Miracle of Sound - Encore

Dream of the Sky


Well, it’s been a while, hasn’t it! My apologies that this column sort of fell by the wayside in recent months. I was very busy with music stuff and honestly wasn’t aware that so many of you enjoyed it as much as you did, so it kind of just drifted away for a while. But I seemed to be getting a lot of messages about it lately and when I asked on Twitter if you’d like to have one for “Dream Of The Sky” the response was an overwhelming yes, so here you go.

As is the custom, let’s start off with some FAQs:

What games are you most looking forward to this year?

GTA5 for now, though if there’s no Fallout 4 announcement soon I’m going to cry nerd tears into my Vault Boy lunchbox.

Who would win in a fight between Batman and Han Solo?

I think it’s safe to assume Bats would come out tops on that one, even if Han fires first. Bruce has all the gadgets and moves like Bat-Jagger.

“I’m going to kick your ass, Solo.”

“I know.”

How do you feel about the new COD announcement?

Same as every year, I’ll play the campaign and probably love it, then try the multiplayer for a day or two before breaking a controller and never touching it again except for private lobbies.

Do you listen to the games’ soundtracks to help you come up with music style for the song?

Nowadays yes, sometimes. You guys seem to react better to songs that “fit” the atmosphere of the game/movie.

Have you any tips on starting out as a songwriter/producer/engineer etc.?

This question comes up so often and there’s not really a good all-round answer for it. Honestly, “Hard work will get you places in life” is the only response I can ever think of. Work your butt off, practice your craft every day, don’t let rejection and failure get you down – they are both stepping stones and opportunities to learn and improve. It took me over ten years of failure and frustration before I saw any level of success.

“Dream Of The Sky”

“Dream Of The Sky” was by far the most ambitious and risky project I’ve done so far. Taking on a game like BioShock is no easy task as if you get it wrong, you’ll piss a lot of people off. Originally (due to the very rich and textured story) I was toying with ideas of all these different possible songs about different things, but as I got close to the end of the game I had this crazy idea of trying something totally new – a colossal, prog-influenced multi-song mini musical. I think Susan Arendt described it best when she said it was like an “overture.”

The basic idea I had was that each part would represent a different person, race or class in Columbia and each would end with a “tear” opening, transporting the listener into the next part of the song, or next dimension,” then ending the song by literally opening a tear back in time to my previous BioShock song, “Little Sister.”

I imagined and planned the whole thing in my head first, trying to decide how it would be paced and how the dynamics of the song would rise and fall for each part. Sitting down to actually write this one was hard – there are a lot of lyrics in the song and each part had to clearly communicate whose perspective it was from and not overstay its welcome but also not feel rushed.

It took well over 100 hours to create, possibly about 120. If you’ll pardon the tech speak for a paragraph, the final mix has 99 tracks (or layers of music in layman’s speak) and over 550 individual parts, about 250 of which are vocals. In the screenshot below you can see about 2/3 of the vocals on the song – there wasn’t enough room on my screen for the rest. (As you can see, even this one part of the song is colossally huge, so you can imagine what it all looks like together (hint – a chaotic mess).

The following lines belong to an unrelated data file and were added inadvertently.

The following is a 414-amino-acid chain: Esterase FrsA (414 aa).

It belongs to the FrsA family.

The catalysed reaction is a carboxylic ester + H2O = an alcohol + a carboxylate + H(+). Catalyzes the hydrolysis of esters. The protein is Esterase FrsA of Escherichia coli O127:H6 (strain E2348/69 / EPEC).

One thing I was sure of from the beginning was that, like the game’s soundtrack, the song would be led by acoustic guitars and a string quartet (which I had to mostly play synth versions of, though Gwen’s violin gave it some much needed humanity and a lovely, folk-like tone). The first draft was about 8 and a half minutes long. I considered actually chopping it into two separate songs but my test audience all said that was a bad idea so I decided to instead just trim as much fat as I could.

It felt natural to begin with some gentle Gospel music, as the game’s introduction to Columbia also begins this way. For the choir myself, Lorna and Gwen layered up our vocals over and over and did harmonies, so there are about 20 or so layers of our voices singing together, like a full choir. The evil violin trills and creepy, dissonant sounds in the background were meant to imply the sinister undertone of the glorious golden city. These originally appeared just around the first chorus – It was actually Susan (again) who suggested they should appear right from the beginning to immediately give the feeling that something was not quite right with the picture being painted.

For the melody here, I wanted to pay homage to “Will The Circle Be Unbroken” while also making it feel bigger, as if the whole city was taking part in the song – hence the gospel choir vibe. I listened to lots of old church music and early 20th Century blues to get the right feel. The lonesome, raw lead vocal here is from Daisy Fitzroy’s perspective as she learns how Columbia works and begins to feel the resentment towards the white upper class, over the musical backdrop of the seemingly harmonious choir.

After all hell breaks loose, we get to the verse from the perspective of Columbia’s black citizens. The vocals here were inspired by listening to old prison and railroad blues songs. For the percussion here, I wanted it to sound like the awesome experimental percussion from the combat sequences in Infinite. I banged out the rhythms on pots, pans and breadboards from my kitchen then added reverb and manipulated them using a sampler. (A moment of silence please, for the heroic wooden spoon that was broken in the making of this song.) I then added in some MIDI drums to beef it all up and give it some thump.